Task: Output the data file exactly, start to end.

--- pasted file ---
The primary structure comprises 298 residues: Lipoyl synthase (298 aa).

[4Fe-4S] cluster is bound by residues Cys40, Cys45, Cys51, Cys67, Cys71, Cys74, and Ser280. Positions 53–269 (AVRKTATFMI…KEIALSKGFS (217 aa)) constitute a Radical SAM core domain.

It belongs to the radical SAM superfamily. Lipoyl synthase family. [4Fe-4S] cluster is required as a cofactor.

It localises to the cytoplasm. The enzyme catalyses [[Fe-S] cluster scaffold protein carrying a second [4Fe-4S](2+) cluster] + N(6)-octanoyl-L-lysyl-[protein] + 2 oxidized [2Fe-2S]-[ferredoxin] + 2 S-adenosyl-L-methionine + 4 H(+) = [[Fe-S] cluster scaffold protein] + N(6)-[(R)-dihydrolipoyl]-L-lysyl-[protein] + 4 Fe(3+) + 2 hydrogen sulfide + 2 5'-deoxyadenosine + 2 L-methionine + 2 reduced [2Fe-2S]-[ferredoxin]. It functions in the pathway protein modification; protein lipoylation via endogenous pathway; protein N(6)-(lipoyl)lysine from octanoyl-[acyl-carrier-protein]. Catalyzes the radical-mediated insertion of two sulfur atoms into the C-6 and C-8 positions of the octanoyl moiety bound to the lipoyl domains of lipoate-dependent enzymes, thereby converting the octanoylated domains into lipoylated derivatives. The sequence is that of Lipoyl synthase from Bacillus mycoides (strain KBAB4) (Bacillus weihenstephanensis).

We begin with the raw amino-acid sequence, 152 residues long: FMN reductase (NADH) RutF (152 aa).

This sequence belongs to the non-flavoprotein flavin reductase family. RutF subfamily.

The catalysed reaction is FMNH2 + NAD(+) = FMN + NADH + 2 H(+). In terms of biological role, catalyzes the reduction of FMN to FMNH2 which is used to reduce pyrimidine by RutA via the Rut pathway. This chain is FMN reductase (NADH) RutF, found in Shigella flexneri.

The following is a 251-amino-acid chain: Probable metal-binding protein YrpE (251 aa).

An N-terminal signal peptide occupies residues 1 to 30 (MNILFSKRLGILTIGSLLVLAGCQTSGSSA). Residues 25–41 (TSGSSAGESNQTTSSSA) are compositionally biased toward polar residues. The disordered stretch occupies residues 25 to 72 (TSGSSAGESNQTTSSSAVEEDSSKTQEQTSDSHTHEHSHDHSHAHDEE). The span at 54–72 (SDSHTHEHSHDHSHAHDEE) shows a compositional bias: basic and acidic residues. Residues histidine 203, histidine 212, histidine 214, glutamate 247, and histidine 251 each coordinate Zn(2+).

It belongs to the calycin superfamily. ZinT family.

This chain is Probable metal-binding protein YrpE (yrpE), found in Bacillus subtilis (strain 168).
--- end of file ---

The primary structure comprises 298 residues: Lipoyl synthase (298 aa).

[4Fe-4S] cluster is bound by residues Cys40, Cys45, Cys51, Cys67, Cys71, Cys74, and Ser280. Positions 53–269 (AVRKTATFMI…KEIALSKGFS (217 aa)) constitute a Radical SAM core domain.

It belongs to the radical SAM superfamily. Lipoyl synthase family. [4Fe-4S] cluster is required as a cofactor.

It localises to the cytoplasm. The enzyme catalyses [[Fe-S] cluster scaffold protein carrying a second [4Fe-4S](2+) cluster] + N(6)-octanoyl-L-lysyl-[protein] + 2 oxidized [2Fe-2S]-[ferredoxin] + 2 S-adenosyl-L-methionine + 4 H(+) = [[Fe-S] cluster scaffold protein] + N(6)-[(R)-dihydrolipoyl]-L-lysyl-[protein] + 4 Fe(3+) + 2 hydrogen sulfide + 2 5'-deoxyadenosine + 2 L-methionine + 2 reduced [2Fe-2S]-[ferredoxin]. It functions in the pathway protein modification; protein lipoylation via endogenous pathway; protein N(6)-(lipoyl)lysine from octanoyl-[acyl-carrier-protein]. Catalyzes the radical-mediated insertion of two sulfur atoms into the C-6 and C-8 positions of the octanoyl moiety bound to the lipoyl domains of lipoate-dependent enzymes, thereby converting the octanoylated domains into lipoylated derivatives. The sequence is that of Lipoyl synthase from Bacillus mycoides (strain KBAB4) (Bacillus weihenstephanensis).

We begin with the raw amino-acid sequence, 152 residues long: FMN reductase (NADH) RutF (152 aa).

This sequence belongs to the non-flavoprotein flavin reductase family. RutF subfamily.

The catalysed reaction is FMNH2 + NAD(+) = FMN + NADH + 2 H(+). In terms of biological role, catalyzes the reduction of FMN to FMNH2 which is used to reduce pyrimidine by RutA via the Rut pathway. This chain is FMN reductase (NADH) RutF, found in Shigella flexneri.

The following is a 251-amino-acid chain: Probable metal-binding protein YrpE (251 aa).

An N-terminal signal peptide occupies residues 1 to 30 (MNILFSKRLGILTIGSLLVLAGCQTSGSSA). Residues 25–41 (TSGSSAGESNQTTSSSA) are compositionally biased toward polar residues. The disordered stretch occupies residues 25 to 72 (TSGSSAGESNQTTSSSAVEEDSSKTQEQTSDSHTHEHSHDHSHAHDEE). The span at 54–72 (SDSHTHEHSHDHSHAHDEE) shows a compositional bias: basic and acidic residues. Residues histidine 203, histidine 212, histidine 214, glutamate 247, and histidine 251 each coordinate Zn(2+).

It belongs to the calycin superfamily. ZinT family.

This chain is Probable metal-binding protein YrpE (yrpE), found in Bacillus subtilis (strain 168).